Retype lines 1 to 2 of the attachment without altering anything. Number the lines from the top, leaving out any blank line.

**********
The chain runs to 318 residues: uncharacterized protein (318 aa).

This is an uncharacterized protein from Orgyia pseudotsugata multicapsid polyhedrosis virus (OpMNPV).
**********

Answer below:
The chain runs to 318 residues: uncharacterized protein (318 aa).

This is an uncharacterized protein from Orgyia pseudotsugata multicapsid polyhedrosis virus (OpMNPV).